In Pakistan, what one man is doing the other will do also and follow blindly. Taking the example of traffic signals, or criminal activity; looting banks, raping women, murdering out of personal enmity: everything has become so easy due to the law-makers failing to take matters into their own hands and providing the correct verdict and giving the right punishment for the crimes.
According to recent figures released by the police officials of Punjab, 1,651 rape cases were registered in Punjab alone in the first half of 2014, with challans issued for 990, with zero convictions later.
There are no follow-ups to crimes, and criminals roam around freely, chin-up, as they are well aware of the punishments for their actions — none.
World-over they say women are responsible for being raped because of the ‘clothes they wear to provoke men’, however, these sexual assaults in a supposedly ‘Muslim’ majority country prove that clothes are not a standard by which we can conclude a reason for rape — otherwise a covered woman from a remote village would not have gotten such a brutal treatment.
In an otherwise modern Pakistan (particularly the urban areas), women dress up and go out with men; roaming around in social circles freely and having respectable designations at work. How safe are these women if they work late hours or drive home by themselves? The answer to that remains a mystery.
World-over they say women are responsible for being raped because of the ‘clothes they wear to provoke men’, however, these sexual assaults in a supposedly ‘Muslim’ majority country prove that clothes are not a standard by which we can conclude a reason for rape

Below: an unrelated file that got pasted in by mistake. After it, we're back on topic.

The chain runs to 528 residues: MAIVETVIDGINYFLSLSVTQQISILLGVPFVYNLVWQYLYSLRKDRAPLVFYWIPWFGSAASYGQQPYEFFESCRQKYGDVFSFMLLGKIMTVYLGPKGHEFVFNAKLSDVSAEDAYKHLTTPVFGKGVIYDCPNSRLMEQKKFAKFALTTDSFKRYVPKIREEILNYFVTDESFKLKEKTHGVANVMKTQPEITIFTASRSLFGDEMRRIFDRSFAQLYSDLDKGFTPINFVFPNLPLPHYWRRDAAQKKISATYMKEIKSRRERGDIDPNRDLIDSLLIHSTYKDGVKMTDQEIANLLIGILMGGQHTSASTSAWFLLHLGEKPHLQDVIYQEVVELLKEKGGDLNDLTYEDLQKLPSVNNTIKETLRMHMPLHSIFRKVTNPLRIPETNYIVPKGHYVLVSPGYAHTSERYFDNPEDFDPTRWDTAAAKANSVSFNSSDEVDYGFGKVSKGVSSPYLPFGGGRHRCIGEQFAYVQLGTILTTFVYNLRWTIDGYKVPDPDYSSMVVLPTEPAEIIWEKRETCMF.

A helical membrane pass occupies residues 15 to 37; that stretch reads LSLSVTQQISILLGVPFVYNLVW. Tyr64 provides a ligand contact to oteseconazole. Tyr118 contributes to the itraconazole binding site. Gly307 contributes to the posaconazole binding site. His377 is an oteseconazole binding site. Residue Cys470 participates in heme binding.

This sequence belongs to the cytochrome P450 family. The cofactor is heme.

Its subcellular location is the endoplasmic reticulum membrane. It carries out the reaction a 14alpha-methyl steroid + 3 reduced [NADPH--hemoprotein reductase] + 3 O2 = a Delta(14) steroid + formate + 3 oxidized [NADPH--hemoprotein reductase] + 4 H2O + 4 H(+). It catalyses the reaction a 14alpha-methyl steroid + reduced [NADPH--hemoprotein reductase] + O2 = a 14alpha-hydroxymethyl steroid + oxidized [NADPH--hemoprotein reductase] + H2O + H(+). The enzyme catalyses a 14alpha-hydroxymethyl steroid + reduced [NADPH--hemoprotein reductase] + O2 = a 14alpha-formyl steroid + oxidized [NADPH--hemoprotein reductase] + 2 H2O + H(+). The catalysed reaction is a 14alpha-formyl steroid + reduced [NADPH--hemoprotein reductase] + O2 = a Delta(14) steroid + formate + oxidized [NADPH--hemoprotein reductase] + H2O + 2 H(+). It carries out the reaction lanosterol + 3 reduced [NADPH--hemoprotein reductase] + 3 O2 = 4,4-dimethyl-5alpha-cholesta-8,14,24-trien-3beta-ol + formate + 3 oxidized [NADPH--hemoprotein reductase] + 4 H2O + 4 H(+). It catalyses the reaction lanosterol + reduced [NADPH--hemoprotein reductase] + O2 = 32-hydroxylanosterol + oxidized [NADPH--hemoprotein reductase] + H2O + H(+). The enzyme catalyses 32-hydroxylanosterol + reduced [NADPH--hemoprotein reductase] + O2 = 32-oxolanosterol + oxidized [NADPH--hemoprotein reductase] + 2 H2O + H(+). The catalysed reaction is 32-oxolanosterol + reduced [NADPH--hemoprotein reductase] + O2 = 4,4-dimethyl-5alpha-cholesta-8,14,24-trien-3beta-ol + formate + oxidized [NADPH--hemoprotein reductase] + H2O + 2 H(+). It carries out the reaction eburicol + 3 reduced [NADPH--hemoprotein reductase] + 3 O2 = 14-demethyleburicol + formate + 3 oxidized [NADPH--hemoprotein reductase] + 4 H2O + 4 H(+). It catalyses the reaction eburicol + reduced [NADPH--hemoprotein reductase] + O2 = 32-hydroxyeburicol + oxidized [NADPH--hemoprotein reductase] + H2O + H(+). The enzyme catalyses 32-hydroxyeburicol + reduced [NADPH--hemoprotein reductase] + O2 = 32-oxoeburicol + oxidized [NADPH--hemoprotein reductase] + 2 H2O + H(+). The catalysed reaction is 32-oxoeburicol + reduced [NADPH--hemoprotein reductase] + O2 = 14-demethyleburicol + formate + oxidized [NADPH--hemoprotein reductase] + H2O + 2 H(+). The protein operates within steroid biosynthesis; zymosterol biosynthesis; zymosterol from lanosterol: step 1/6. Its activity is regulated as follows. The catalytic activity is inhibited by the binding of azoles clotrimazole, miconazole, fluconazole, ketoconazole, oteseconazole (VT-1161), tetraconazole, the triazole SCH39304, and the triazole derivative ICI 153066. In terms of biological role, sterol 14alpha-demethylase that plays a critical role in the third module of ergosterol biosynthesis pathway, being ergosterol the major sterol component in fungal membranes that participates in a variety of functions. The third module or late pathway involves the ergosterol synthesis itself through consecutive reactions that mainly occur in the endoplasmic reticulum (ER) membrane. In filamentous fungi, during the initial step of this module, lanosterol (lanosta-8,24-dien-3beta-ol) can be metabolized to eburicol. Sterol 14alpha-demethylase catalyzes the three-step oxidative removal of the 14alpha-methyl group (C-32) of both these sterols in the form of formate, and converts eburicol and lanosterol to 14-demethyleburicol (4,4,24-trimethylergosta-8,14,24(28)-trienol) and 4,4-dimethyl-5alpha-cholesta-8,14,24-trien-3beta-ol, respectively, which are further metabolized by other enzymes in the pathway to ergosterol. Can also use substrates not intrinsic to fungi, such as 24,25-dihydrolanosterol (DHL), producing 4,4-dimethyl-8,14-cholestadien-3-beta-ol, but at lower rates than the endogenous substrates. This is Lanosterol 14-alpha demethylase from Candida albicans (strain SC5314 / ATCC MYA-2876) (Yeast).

Pakistan, unfortunately, has no laws to restrict sharing of images/videos on social media that defame/harm an individual. Bluetooth and whatsApp sharing have become so common amongst our society that anything and everything gets shared, no matter what the consequences are.
The sad state of affairs makes us realise that protection to rich MNA’s and MPA’s is mandatory while the common civilians suffer murders and live as an insecure third-grade citizen in own country.
Where we blame other communities and media for bringing social evils into our culture, it is our very own people who sell drugs and alcohol to teenagers/schools/university students for a living. Farmhouse parties are no less than those discotheques shown in Indian movies, and we, due our double standards, always blame others for our own mistakes.
Women are to be blamed partially for what happens to them in these parties, too. The ‘tightened’ environment that they get at home mixed with the liberal treatment they get in co-education school environments and at parties that they want to test their limits, going for these drugs and men.
At least Pakistan gets the number one position for something, state reports claiming that it tops the list in searching for ‘porn’ online.
Amidst the instability of the government, facing daily attacks/blasts and protecting our society and children from getting harmed by militants, another social issue that exists and has remained since time immemorial is the place that a woman has to find in the society: as a human, as an equal, as a working individual, and as a female, in the face of inequality.